The effects of education were mixed and somewhat unexpected. Contrary to our hypothesis of a positive effect of socioeconomic status on behavior change, among men who had had any STD, those with more than a high school education were less likely than those with less schooling to have changed their sexual behavior after learning of their infection. More highly educated men may look for options other than behavior change to avoid future infection; they also (like older men) may have better access to health care and may be less embarrassed about using services. Higher education was associated with a reduction in the frequency of intercourse, while lower education was associated with avoiding sex with multiple or casual partners. Surprisingly, education had no significant effect on condom use.
Education's effect on specific types of sexual behavior was more pronounced among men who had had gonorrhea (although level of schooling did not significantly influence the likelihood of any behavior change in this group). Men who had more than a high school education were more likely than less-educated respondents to have stopped or reduced sexual activity following the diagnosis of gonorrhea, and they were more likely to have started using condoms. Those who had a high school education or less were more likely to have changed their partner selection behavior, confining sexual activity to monogamous relationships with partners they knew well.
Previous risk-taking behavior also had mixed effects. The older the men had been at first intercourse, the more likely they were to have changed their behavior after acquiring an STD. Among men who had had any STD, older age at first intercourse was associated with avoiding sex with casual partners and with starting to use condoms; the results also suggest an effect on abstention from sexual activity (p=.07). However, men who were older when they had first had sex were less likely to have reduced their frequency of intercourse while infected, possibly because they had not been having sex as frequently before infection.
Contraceptive use at first intercourse had no impact on the overall likelihood of behavior change, but was significantly associated with several types of behavior. Men who had used a method the first time they had had sex were significantly less likely to have abstained from sex or to have reduced the frequency with which they had intercourse while infected. This may indicate that they realize that these changes are not the only way to prevent further infection but that responsible behavior while engaging in sexual activity also can be effective. They were also more likely to have started using condoms subsequent to an STD diagnosis, but were less likely to increase their condom use. In the group who had had gonorrhea, these associations were generally in the same direction, but weaker.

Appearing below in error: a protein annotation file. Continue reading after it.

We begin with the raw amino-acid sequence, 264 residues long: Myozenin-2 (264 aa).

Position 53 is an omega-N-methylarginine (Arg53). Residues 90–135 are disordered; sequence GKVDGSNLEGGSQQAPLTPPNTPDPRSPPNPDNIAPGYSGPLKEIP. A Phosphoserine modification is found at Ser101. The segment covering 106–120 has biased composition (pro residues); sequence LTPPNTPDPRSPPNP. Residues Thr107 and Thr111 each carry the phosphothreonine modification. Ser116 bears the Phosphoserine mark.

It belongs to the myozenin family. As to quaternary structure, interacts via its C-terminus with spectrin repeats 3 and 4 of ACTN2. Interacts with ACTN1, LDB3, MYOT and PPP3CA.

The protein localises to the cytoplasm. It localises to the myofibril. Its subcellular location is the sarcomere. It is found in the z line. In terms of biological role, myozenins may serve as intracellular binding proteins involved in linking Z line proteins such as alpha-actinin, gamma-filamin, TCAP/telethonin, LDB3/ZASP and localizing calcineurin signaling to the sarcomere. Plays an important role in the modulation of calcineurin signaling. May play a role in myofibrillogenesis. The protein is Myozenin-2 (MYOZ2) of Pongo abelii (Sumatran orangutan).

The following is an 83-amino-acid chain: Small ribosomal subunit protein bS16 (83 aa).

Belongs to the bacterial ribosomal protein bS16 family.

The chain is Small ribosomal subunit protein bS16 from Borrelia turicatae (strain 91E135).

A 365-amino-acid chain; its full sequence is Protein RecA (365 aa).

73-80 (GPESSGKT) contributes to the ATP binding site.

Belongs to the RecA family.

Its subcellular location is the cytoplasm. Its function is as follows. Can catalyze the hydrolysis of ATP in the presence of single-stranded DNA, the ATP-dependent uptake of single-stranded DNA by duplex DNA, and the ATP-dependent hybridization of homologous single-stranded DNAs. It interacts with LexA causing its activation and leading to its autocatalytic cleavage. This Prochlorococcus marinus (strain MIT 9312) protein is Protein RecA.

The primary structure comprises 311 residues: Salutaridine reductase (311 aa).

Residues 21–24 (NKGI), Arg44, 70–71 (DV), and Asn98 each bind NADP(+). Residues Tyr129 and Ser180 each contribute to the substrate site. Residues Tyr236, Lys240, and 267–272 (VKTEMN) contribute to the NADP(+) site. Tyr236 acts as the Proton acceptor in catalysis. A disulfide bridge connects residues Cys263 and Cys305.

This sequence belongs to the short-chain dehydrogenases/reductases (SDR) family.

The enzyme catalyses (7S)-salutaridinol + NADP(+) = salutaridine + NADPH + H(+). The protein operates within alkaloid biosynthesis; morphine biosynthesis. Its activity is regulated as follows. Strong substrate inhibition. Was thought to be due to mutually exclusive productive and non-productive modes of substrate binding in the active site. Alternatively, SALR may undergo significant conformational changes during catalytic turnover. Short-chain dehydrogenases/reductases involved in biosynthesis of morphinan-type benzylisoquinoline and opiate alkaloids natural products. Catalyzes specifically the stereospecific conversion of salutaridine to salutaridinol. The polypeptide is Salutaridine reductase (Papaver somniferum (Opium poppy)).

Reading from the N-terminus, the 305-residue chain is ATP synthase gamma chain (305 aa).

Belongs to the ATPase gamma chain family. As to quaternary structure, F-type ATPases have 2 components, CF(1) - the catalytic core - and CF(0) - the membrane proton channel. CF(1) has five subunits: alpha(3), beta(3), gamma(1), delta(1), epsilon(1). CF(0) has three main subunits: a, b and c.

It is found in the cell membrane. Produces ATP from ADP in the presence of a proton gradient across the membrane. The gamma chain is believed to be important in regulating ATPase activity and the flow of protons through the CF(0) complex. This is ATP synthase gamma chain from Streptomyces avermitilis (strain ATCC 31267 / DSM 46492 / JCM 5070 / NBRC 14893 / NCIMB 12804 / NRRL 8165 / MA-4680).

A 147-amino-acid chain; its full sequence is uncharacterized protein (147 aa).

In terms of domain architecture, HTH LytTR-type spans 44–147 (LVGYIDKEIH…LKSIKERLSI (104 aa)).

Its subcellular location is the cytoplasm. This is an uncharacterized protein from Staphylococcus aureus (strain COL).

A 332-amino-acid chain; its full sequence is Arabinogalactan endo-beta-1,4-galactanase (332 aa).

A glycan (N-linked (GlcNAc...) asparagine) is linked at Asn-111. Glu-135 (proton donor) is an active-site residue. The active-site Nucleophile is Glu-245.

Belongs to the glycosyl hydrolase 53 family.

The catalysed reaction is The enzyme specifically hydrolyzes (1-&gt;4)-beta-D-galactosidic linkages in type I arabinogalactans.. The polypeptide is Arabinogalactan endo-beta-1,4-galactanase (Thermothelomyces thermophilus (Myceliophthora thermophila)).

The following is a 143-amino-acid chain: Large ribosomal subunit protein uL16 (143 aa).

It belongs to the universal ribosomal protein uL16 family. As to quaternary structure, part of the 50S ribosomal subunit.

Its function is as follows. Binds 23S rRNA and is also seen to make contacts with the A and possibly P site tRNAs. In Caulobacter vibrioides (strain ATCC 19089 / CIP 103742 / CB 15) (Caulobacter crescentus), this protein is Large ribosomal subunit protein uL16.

Our examination of 20-39-year-old men's sexual and health care behavior and behavior changes following the diagnosis of an STD confirm the role of behavioral factors in the persistence of STDs in the United States. To begin with, sizable proportions of the men in our sample continued to have sex while they were infected, did not tell their sex partners that they were infected, did not return to their doctor to be rescreened following therapy and did not change their sexual behavior or condom use in any way.
Further, among those who reported behavior change, each type of behavioral modification was reported only by a small group, ranging from 10% who abstained from sex to 33% who stopped having sex with partners they did not know well. Only about one-fifth of the men reported a change in their practice of having multiple partners or in their condom use. Clearly, a substantial proportion of men who are infected with an STD are unable, are unwilling or do not know how to make effective changes in their behavior to avoid being infected again and to avoid infecting others.